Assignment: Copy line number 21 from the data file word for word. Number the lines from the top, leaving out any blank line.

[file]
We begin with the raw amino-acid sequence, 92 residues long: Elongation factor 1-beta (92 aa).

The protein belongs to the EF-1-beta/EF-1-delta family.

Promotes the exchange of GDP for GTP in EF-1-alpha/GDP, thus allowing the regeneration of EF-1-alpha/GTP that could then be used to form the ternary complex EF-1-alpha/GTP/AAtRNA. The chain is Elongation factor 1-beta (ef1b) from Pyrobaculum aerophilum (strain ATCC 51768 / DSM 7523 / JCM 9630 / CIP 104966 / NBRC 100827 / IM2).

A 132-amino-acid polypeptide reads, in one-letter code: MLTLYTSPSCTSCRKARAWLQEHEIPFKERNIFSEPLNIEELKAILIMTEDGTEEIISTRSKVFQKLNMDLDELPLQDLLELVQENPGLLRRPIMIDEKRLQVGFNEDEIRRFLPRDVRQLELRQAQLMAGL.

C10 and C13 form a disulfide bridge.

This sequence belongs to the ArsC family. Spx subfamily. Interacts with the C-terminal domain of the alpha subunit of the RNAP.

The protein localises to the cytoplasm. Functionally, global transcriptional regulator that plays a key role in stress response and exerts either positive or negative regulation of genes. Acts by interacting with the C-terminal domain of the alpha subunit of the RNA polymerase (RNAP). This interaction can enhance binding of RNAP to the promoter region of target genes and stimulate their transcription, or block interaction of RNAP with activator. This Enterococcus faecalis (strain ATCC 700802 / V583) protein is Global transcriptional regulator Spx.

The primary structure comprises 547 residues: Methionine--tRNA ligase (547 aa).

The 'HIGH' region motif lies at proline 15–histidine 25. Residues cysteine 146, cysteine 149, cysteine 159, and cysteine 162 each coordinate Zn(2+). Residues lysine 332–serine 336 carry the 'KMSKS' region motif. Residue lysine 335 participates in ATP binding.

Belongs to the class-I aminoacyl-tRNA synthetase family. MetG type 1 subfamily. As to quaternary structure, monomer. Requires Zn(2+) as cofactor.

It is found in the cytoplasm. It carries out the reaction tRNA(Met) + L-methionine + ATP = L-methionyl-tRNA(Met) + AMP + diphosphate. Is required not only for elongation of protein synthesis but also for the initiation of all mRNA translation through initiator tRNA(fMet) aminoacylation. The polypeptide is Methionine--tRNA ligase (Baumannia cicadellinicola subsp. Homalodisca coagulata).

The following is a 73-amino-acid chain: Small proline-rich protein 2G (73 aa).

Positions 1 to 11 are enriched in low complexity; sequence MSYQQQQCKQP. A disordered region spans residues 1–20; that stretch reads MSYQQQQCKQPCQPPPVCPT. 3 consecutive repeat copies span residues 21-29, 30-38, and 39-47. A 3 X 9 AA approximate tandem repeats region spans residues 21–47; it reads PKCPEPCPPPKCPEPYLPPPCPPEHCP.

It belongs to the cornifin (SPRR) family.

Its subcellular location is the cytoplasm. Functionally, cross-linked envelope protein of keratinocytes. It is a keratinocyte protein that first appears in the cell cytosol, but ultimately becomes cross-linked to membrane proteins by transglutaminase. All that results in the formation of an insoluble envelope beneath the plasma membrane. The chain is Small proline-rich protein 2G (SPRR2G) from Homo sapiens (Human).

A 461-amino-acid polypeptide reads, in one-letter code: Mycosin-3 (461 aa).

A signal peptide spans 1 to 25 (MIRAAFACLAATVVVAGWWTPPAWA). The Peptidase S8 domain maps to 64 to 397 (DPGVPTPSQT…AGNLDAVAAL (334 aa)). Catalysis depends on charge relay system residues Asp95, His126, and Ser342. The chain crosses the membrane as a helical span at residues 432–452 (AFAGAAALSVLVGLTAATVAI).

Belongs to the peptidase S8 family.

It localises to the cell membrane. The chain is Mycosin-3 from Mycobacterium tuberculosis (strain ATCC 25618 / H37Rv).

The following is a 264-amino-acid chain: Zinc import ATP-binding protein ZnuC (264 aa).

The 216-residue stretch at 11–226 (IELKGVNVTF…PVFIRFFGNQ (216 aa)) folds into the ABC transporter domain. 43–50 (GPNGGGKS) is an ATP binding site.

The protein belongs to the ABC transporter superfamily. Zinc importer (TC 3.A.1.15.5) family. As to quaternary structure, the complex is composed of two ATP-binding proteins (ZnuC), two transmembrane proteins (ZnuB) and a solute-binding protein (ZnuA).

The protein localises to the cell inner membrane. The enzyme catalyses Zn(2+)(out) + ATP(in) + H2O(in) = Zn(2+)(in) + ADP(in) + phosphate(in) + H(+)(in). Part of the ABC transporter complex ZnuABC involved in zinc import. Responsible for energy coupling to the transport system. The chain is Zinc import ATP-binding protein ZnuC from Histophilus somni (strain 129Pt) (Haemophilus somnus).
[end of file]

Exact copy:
The 216-residue stretch at 11–226 (IELKGVNVTF…PVFIRFFGNQ (216 aa)) folds into the ABC transporter domain. 43–50 (GPNGGGKS) is an ATP binding site.